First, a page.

Middle District Of Tennessee Denies Motion To Dismiss Securities Claims Asserted Against Operator Of Private Prisons
On December 18, 2017, Judge Aleta A. Trauger of the United States District Court for the Middle District of Tennessee denied a motion to dismiss a putative class action under Section 10(b) of the Securities Exchange Act of 1934 (“Exchange Act”) filed against CoreCivic—a publicly traded real estate investment trust that operates private prisons—and certain CoreCivic executives. Grae v. Corr. Corp. of Am., No. 3:16-CV-2267, 2017 WL 6442145 (M.D. Tenn. Dec. 18, 2017). Plaintiffs alleged that CoreCivic and the individual defendants made and authorized numerous false and misleading statements concerning the quality of CoreCivic’s operations and how those operations complied with standards set by the U.S. Federal Bureau of Prisons (“BOP”) despite being on notice that their operations failed to so comply in numerous instances, and that defendants’ statements were later contradicted by a United States Department of Justice Office of Inspector General (“OIG”) audit report and a memorandum by then–Deputy Attorney General Sally Q. Yates critical of the private prison industry, causing CoreCivic’s stock price to plummet more than 50% in eight days. In denying defendants’ motion to dismiss, the Court held that the totality of plaintiffs’ allegations sufficiently supported their “central theory of liability.”
The Court held that the core of plaintiffs’ allegations—that CoreCivic and its executives falsely claimed to be providing high quality prison management services at low costs to government clients and in compliance with policies and procedures required by federal and state law—stated a viable claim. See slip op. at 25-26. Rejecting defendants’ argument that their claims of quality were nonactionable “puffery,” the Court held that defendants’ quality claims were “peg[ged] … to something concrete,” i.e., the views of certain government agencies with prescribed standards and rules. Id. at 28. Judge Trauger noted that CoreCivic’s arguments were undermined by its own more recent statements to the SEC, acknowledging that “government clients have concrete, explicit expectations and that violation of those expectations can, if of a significant magnitude, give rise to a disclosure obligation.” Id. at 29.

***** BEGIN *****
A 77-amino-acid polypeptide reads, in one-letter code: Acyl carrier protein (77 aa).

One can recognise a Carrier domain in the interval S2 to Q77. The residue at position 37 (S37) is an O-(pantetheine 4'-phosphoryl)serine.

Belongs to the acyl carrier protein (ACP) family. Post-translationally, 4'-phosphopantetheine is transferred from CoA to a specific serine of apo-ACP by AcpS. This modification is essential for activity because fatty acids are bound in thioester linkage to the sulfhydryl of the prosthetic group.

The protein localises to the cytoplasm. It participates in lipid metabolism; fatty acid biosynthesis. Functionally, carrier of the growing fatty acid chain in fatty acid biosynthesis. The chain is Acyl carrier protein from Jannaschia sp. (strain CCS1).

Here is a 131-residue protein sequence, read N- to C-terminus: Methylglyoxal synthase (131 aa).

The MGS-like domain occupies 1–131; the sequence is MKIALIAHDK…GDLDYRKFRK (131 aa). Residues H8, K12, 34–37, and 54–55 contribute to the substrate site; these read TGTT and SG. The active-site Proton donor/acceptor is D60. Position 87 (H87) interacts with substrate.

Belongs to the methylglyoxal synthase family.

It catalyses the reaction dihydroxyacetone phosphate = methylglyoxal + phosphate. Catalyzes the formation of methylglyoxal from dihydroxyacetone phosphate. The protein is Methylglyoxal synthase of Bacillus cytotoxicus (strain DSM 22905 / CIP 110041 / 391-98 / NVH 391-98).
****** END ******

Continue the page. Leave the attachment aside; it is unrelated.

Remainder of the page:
The Court also rejected defendants’ argument that CoreCivic’s claims regarding its history of meeting government expectations, and forward-looking statements about its ability to win future government contracts, were not material in light of cautionary language about potential shifts in government policy. While noting that a reasonable investor would know that defendants’ statements “presented the version of the truth most favorable to the company,” id. at 34, the Court found plaintiffs’ allegations sufficiently pleaded because they spoke not to what CoreCivic “strove,” “wished,” or “sought” to do, but rather to CoreCivic’s actual history of performance and its clients’ assessments of that performance. Id. at 34-35.
In addition, the Court determined that the collective weight of the allegations sufficiently supported an inference of scienter under the heightened pleading requirements of the Private Securities Litigation Reform Act (“PSLRA”). The Court emphasized that CoreCivic’s own public statements about its quality assurance practices established that it engaged in ongoing monitoring of the quality of its services and that key executives were made aware of the results of that monitoring. Id. at 40-41. While not determinative in all cases, the Court held that in the circumstances presented here—in which many deficiencies had been identified affecting the relationship with the BOP, which made up 11% to 13% of CoreCivic’s annual revenues—the inference that defendants acted knowingly was “at least as strong as any inference that they did not.” Id. at 42.
This case underscores that statements that may often be considered statements of opinion or puffery (like “quality”) can, in circumstances where the statements are objectively testable, be considered statements of fact and, further, that disclosures about executives’ monitoring of certain information can provide a basis for scienter allegations if that information is misstated.